A perfect example of what I'm running up against happened to me this past weekend. I'm in the midst of contest judging so cannot name the book outright, but in broad strokes - it's a historical mail-order bride story. Literally, in the first chapter, the couple is married. M-A-R-R-I-E-D. As in, holy matrimony. So the conflict is, essentially, that they are strangers and married. Got it? So being married, the couple does have sex. Now, this being an inspriational, the sex is behind closed doors - but the couple is attracted to each other. They have "feelings." They feel desire for each other.
I'm thinking this is a good thing, right? I mean, characters in romance novels who aren't eunuchs and/or dead below the waist are always a good thing. Sex is part of the human condition. I mean, God wants us to be fruitful and multiple, right? And if you believe in God, and God gave us sex, how can sex (especially sex between a consenting married couple who have the hots for each other) be a bad thing?
But apparently I'm barking up the wrong tree. Here are samples of some reviews I came across for this particular book.
"Throughout there is too much information behind their private doors."
Really? I must have missed the part where Vin Scully strode in the bedroom and started giving readers the play-by-play.
"However, the endless descriptions of the couple’s passionate moments were way, way too much in this novel. It got in the way of the overall story a lot."
The irony being that I was bored with a lot of the other "stuff" in this story and was really struck by the fact that the author chose to portray an intimate married couple without being graphic. Go figure.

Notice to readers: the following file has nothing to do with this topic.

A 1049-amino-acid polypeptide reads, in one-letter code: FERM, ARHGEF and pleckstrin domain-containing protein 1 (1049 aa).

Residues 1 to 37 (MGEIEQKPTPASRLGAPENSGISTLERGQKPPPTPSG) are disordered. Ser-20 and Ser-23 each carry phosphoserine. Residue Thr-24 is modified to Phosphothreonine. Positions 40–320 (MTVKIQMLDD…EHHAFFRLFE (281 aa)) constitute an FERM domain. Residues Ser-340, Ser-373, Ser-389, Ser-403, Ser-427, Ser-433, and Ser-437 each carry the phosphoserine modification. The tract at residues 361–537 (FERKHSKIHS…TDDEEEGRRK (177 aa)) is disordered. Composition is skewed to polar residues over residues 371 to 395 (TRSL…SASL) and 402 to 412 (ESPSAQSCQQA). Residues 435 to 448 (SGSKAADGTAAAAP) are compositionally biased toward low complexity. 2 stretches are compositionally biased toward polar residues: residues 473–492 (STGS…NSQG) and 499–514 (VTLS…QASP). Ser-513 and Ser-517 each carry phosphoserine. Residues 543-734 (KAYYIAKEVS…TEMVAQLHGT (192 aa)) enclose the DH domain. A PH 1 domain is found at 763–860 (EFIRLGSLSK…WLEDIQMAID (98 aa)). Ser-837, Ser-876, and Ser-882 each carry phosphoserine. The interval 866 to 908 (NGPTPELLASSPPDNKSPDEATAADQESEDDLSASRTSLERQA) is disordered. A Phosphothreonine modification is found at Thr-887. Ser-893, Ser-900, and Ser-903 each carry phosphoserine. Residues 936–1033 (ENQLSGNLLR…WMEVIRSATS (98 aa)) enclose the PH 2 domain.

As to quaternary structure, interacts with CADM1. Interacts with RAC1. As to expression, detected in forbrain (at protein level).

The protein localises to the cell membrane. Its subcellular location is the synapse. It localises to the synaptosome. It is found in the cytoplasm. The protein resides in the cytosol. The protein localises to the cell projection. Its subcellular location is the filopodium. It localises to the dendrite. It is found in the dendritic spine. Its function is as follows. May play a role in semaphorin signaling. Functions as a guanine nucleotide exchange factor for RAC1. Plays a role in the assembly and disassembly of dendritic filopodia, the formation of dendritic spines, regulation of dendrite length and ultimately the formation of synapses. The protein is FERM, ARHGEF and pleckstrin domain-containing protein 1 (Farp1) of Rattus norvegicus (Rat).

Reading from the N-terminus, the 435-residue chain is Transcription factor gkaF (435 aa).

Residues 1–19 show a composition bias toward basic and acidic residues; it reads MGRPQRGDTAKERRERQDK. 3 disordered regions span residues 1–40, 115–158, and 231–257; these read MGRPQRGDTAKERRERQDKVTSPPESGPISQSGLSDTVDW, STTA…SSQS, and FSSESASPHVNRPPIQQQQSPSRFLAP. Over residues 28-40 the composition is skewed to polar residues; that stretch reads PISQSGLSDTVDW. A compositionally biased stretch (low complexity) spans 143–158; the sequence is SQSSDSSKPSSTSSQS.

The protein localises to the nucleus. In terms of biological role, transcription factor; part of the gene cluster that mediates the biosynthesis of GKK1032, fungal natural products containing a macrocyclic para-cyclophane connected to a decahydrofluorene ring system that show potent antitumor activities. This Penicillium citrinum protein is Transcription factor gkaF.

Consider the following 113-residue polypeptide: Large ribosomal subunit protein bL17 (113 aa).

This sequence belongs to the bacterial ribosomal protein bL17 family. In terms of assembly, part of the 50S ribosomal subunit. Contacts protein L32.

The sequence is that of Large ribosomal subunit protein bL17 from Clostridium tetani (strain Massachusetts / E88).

"There was a little too much intimacy in the book to suit my personal reading preferences so I was a little disappointed in this book. Maybe there should have been a little pre-wedding story before the wedding."
So newlyweds being attracted to each other and doing what newlyweds do all while the author is giving us the G-rated rundown is "too much." Got it.
"Not that it was as bad as mainstream smut, but, it was way too much in my opinion. It didn't feel like a clean read at all..."
Words. Fail. ::headdesk::
So, let me see if I understand the issue here. We have a married couple (M-A-R-R-I-E-D) who have the hots for each other and have G-rated sex behind closed doors. The "passionate moments" are essentially heated looks, teasing banter, and the characters embracing.
And yet this is apparently "bad."
In which case I hope none of these women ever set foot in the Bat Cave and accidentally stumble across my collection of Black Lace novels. I'd probably find myself the subject of an exorcism. Or as the lead in a reenactment of the Salem Witch Trials. Either one = Not. Good.